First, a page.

Farm Collector

THE OLD FARMER

Roberts County

When I went in the house, Mother had been to bed a long time.
She called to me: ‘If you are hungry, Johnnie, 1 will get up
and get something for you to eat.’ ‘Gosh, no, Ma; when we
finished threshing about 8:00 o’clock, Mrs. Olson and the girls
had a supper ready fit for a king and we all ate so much we could
hardly get away from the table.’ Then she wanted to know where
was Ben and Charley. They, after helping me take care of the tank
team, had walked on home. ‘Well’, Mother was saying ‘I
am so glad the threshing is done; now you can be at home again, and
I kind of feel it in my bones a storm’s coming.

Sure enough, next morning it was snowing hard with three or four
inches already on the ground. How good it seemed with the fall work
all done, the rig pulled home and the snow coming down so thick and
fast. Now there would be plenty of time to rest and attend parties
and the many gatherings during the long winter. Folks, those days,
didn’t dread the winter the way they seem to now; everyone
worked hard all summer and when winter came it was more like a
holiday or vacation. There were no telephones, radios or cars but
everyone, young and old, visited back and forth and went to
parties, spelling matches, singing schools, and so on.

If a neighbor had hard luck, such as sickness or a fire,
everyone was ready and willing to help him out. We never heard
anyone cussing Uncle Sam, wondering why he didn’t do this or
why he didn’t do that; in fact, we seldom heard anyone speak of
Uncle Sam unless it was that he had granted some soldier or
soldier’s widow a pension, or that by going farther west he
still had homesteads free to anyone that would live on and improve
one for five years.

We put in many falls threshing after that, some were good and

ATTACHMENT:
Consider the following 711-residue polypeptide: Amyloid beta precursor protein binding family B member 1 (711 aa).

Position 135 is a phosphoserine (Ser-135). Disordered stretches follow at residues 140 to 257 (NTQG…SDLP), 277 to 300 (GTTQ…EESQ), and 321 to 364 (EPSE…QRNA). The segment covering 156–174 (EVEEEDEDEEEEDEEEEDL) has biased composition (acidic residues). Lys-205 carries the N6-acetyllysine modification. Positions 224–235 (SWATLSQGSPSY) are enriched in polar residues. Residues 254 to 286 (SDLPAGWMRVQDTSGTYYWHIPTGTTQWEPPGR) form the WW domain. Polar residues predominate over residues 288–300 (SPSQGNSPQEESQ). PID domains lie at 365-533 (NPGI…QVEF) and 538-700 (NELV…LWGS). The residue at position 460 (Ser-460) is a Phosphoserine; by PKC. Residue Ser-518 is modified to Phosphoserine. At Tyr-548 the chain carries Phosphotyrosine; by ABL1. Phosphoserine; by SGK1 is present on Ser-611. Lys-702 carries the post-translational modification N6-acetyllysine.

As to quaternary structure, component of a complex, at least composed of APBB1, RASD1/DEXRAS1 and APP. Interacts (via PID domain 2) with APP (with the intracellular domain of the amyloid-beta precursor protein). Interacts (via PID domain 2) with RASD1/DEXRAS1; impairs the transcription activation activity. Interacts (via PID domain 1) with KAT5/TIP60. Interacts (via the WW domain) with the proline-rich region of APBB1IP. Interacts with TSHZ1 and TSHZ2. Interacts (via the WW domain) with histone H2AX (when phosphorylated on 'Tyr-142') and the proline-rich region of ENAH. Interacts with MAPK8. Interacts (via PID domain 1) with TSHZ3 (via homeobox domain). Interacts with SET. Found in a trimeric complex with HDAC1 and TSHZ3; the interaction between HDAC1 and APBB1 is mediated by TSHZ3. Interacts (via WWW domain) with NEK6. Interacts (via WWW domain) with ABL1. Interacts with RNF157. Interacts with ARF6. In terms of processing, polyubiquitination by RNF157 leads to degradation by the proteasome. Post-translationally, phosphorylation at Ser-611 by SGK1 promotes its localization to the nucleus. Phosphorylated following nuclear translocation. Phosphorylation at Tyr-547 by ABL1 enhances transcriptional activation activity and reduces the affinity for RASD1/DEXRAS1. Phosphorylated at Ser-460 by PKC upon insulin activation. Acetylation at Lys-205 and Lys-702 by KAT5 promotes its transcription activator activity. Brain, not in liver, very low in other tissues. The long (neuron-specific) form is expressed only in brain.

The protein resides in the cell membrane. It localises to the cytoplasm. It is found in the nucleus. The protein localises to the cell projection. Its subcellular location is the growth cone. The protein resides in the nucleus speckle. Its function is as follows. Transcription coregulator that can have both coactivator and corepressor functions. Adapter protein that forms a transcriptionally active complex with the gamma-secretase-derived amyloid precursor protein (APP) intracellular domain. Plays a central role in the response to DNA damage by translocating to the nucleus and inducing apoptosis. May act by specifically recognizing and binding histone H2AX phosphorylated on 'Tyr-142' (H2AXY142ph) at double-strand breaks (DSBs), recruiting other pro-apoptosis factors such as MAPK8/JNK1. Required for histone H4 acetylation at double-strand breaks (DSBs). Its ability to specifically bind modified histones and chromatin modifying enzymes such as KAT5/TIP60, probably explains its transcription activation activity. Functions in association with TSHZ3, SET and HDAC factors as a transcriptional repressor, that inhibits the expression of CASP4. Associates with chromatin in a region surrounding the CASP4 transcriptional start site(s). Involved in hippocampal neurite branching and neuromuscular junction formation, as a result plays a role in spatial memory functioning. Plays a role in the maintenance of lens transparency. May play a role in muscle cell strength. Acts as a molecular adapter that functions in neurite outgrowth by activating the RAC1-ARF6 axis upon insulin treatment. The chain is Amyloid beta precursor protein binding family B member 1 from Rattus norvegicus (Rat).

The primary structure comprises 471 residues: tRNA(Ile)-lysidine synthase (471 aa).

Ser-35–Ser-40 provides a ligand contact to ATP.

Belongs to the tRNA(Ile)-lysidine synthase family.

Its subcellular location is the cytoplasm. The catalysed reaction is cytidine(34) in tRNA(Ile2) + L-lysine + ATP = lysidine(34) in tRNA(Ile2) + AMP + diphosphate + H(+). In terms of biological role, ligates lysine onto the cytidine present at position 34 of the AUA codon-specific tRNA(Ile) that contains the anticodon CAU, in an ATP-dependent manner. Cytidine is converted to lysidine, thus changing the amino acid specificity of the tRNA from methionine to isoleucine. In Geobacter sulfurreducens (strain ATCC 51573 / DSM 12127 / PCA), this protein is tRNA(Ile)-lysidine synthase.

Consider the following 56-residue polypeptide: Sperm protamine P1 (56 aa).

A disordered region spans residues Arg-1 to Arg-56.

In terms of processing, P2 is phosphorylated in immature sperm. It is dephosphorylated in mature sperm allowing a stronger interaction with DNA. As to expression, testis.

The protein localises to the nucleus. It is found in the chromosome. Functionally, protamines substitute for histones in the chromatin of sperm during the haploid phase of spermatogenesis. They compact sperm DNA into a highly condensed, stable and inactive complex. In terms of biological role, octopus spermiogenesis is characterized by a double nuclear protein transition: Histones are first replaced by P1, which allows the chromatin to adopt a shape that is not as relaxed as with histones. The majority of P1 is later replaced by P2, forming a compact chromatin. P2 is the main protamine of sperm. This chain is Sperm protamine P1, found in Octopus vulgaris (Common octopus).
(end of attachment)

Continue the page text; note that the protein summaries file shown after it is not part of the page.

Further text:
some not so good, with plenty of fun and many hard knocks.

Then, the old engine seemed to murmur again: ‘Do you
remember the time Jerry bet you his hat that he, with his big
barley fork, could stack more straw than you or any other man could
put through the machine? That, John, was the only time I ever saw
you do a real careless thing. When Jerry wasn’t looking, you
screwed the safety valve down a couple of turns, told Ben, your
fireman, ‘Boy, I want some steam and then some more steam.’
Then you pulled off your old greasy jacket and went back to the
separator and started feeding?’ Yes, I have thought of that a
great many times; that was a thoughtless thing to do, but how eager
all the boys were to get into the fun that was coming. And how the
bundles did fly. Boy, Oh, Boy. did the straw go through that
machine?

Jerry, like many other young men, sometimes bragged of what he
could do; but he was a real manno one else on the job could have
cared for the straw he did that afternoon. But when the stack got
so high he could care for it no longer, he shoved a big forkful
down, under the carrier, stopping the whole works and, with his
shirt wringing wet, came sliding down; then, he handed me his old
straw hat, saying, ‘It will soon be too cold to wear it
anyway.’

I remember too, the time a railroad spike went through the
machine. We never did find out where that old spike came from, but
we do know that after it went through, all of the conclaves were so
smashed to pieces, and many of the cylinder teeth were bent or
broken. I drove that little team more than 80 miles that afternoon
and night, put in the new conclaves, repaired the cylinder and Ben
had steam up all ready to go at daylight the next morning.

Then, from far away, as it seemed to the old man, he could hear
someone softly calling, ‘Gran’pa, Gran’pa supper’s
ready.’ His little granddaughter, Betty, who seemed to
understand him better than anyone else came running to him saying,
‘Oh, grandpa, I just knew I would find you out here; you have
been having another one of your nice dreams. Tell me all about it,
please.’ Yes, Betty, the best of them all. Why, everything was
so real and plain it is hard yet for me to believe it was only a
dream.’

Then, with a long-drawn sigh, he said, ‘Betty, my girl, I am
getting old; I should not be telling you all of my foolish
dreams’. The little girl threw her arms around the old
man’s neck, hugged him up tight and said, ‘Grandpa, they
are not foolish dreams; you are living again the days of long
ago.’

  • Published on May 1, 1956
© Copyright 2022. All Rights Reserved - Ogden Publications, Inc.